Ironically, it was forced segregation that initially created the cohesion in this community. And, likewise, the end of legal segregation led to its decline. By the early 1960s, after the Equal Housing Act had been passed by Congress, many of Shaw's middle class residents began to leave for the suburbs, opening up the area to people of lesser means who were not as dedicated to the community. By 1968, the neighborhood had all but fallen apart after suffering the terrible riots that followed Martin Luther King's death.

Whitelaw Hotel

But over the past decade, Shaw has experienced a remarkable renaissance with money being put into new shops, restaurants, and, most importantly, the renovation and reconstruction of many of its historic landmarks. One such place is the Lincoln Theatre on U Street, which was the back drop for scores of performers throughout the century.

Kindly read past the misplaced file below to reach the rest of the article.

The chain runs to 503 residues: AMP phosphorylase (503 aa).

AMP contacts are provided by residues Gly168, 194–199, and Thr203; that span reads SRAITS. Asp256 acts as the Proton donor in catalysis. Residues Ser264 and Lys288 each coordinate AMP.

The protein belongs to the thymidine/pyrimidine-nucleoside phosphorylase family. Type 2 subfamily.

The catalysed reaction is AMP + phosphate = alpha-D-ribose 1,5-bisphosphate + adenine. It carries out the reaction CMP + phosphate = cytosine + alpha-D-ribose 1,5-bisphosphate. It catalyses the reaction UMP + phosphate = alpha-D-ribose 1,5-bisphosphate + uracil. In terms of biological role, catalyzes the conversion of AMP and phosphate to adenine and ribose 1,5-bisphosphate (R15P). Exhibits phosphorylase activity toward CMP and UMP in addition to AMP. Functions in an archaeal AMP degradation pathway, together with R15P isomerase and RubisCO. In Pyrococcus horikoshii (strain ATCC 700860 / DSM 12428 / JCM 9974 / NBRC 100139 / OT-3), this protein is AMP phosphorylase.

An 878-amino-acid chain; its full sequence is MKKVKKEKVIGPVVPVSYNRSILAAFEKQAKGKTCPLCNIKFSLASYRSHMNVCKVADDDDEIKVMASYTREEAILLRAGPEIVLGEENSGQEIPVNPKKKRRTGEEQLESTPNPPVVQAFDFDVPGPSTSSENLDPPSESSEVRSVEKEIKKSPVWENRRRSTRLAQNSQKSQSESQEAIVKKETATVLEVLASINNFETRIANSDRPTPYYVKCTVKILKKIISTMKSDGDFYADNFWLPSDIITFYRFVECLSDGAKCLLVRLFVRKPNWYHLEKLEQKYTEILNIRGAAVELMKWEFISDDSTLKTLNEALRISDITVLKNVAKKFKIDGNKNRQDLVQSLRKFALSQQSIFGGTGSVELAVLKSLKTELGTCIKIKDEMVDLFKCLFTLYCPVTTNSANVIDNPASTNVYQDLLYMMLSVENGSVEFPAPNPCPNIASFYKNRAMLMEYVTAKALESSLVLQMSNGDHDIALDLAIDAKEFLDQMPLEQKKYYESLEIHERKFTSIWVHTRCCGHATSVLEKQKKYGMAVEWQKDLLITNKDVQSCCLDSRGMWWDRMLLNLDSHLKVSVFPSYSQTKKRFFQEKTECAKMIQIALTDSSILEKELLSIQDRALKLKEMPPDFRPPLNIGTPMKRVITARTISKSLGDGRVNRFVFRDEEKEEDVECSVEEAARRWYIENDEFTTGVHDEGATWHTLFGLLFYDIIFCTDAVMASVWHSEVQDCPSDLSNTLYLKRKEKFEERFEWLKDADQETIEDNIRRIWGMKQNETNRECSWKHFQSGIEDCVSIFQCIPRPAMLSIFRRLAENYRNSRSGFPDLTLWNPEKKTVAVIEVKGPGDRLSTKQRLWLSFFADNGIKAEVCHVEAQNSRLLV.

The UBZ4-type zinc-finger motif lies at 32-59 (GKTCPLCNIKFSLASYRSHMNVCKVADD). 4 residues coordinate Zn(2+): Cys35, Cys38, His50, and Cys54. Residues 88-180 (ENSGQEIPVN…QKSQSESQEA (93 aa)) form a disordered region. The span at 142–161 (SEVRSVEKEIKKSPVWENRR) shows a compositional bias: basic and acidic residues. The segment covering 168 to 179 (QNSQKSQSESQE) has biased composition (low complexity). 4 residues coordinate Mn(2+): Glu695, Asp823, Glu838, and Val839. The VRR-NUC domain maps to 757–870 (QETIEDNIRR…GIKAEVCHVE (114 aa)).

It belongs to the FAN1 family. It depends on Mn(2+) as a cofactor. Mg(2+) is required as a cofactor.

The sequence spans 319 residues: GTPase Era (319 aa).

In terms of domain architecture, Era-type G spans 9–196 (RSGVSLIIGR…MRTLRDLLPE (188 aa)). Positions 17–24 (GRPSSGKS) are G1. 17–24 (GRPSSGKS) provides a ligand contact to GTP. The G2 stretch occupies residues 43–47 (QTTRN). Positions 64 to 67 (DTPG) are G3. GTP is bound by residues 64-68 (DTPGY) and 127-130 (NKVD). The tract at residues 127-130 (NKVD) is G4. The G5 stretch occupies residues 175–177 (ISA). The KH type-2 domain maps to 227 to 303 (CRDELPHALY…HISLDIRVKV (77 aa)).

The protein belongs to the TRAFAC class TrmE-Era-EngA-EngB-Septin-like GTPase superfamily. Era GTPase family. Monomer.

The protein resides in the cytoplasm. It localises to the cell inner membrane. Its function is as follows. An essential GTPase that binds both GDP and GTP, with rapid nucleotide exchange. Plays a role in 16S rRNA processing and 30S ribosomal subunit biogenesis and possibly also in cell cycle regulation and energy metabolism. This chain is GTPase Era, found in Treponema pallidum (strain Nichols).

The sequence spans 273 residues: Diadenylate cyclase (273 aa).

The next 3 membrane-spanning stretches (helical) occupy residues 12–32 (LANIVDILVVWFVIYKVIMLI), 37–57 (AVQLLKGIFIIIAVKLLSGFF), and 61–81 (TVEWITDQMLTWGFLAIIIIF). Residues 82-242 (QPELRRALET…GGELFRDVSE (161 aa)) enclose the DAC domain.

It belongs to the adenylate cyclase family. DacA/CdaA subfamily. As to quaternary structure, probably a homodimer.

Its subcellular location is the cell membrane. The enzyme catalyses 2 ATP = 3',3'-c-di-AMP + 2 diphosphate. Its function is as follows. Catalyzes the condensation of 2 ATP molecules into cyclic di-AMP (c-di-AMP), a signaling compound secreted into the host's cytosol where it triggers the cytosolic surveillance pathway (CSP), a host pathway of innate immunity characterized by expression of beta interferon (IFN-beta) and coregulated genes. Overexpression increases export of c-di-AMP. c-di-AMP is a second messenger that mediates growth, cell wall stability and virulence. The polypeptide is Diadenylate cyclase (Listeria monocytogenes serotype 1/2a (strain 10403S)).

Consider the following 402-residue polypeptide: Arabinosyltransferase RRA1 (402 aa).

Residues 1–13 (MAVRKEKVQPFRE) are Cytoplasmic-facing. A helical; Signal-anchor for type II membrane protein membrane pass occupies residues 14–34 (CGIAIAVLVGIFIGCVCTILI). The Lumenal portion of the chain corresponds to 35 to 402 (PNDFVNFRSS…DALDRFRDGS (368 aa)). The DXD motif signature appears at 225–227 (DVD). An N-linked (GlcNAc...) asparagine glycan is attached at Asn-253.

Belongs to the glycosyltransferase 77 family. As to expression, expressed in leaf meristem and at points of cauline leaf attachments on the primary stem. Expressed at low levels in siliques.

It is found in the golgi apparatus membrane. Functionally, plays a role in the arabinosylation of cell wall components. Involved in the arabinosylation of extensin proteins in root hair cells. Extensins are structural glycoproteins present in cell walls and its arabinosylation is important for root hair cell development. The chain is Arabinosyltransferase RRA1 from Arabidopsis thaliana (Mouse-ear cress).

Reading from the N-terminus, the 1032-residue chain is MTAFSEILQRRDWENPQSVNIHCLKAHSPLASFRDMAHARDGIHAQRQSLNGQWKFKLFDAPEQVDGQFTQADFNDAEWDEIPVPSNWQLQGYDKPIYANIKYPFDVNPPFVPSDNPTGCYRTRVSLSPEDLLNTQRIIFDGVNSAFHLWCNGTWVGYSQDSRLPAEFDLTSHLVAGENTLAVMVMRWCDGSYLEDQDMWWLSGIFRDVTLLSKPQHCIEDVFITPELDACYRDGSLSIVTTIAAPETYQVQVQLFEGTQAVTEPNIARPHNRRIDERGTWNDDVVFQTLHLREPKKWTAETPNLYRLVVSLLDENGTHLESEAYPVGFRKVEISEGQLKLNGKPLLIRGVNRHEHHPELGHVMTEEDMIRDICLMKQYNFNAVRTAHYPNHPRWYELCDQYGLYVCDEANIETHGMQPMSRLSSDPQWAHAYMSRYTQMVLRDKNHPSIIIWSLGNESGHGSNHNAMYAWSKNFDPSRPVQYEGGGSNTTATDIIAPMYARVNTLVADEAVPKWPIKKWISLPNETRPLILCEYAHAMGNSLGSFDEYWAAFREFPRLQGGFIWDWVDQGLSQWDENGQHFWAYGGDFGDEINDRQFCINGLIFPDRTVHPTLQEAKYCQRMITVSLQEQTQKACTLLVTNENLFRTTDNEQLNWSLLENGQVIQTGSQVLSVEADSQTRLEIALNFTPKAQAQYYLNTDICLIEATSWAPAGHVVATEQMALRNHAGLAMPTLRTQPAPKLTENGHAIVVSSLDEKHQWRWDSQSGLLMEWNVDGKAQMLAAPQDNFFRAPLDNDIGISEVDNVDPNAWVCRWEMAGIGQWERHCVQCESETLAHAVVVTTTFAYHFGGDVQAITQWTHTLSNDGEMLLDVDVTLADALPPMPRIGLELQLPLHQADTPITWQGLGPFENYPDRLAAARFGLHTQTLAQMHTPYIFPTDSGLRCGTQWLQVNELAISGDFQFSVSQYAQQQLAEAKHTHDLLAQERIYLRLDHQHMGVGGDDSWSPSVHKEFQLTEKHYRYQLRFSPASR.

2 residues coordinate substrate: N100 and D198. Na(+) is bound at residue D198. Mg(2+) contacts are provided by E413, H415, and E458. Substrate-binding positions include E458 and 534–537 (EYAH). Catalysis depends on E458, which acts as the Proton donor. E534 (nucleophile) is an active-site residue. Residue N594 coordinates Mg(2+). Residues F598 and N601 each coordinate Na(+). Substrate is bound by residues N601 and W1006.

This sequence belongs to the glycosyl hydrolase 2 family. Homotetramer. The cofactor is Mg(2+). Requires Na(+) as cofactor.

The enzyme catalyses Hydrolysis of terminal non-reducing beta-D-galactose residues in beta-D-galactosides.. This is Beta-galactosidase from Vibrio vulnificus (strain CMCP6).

Russell: "Duke Ellington, Lena Horne, Pearl Bailey, Cab Calloway, Nat King Cole...the names go on and on.

Jocelyn Russell is executive director of the Lincoln Theatre, the sole remainder of the many grand venues that Shaw once offered.

Russell: "These theaters were collectively known as 'black Broadway.' It was where many of the famous performers in the 20s and 30s were able to perform without experiencing a lot of the segregation and racism that existed at that time.

The theater was dark for many years and risked demolition. But in 1994, after an $8 million renovation, the city once again opened the doors of the Lincoln Theatre. Now adorned with ornate wallpaper and spectacular gilded ceilings, it entices visitors of all ages with its diverse offering of programs.

Lincoln Theatre

Russell: "We have a variety of events that happen here. We still show films, we also have a large number of concerts; there are orchestras that perform, and, of course, plays."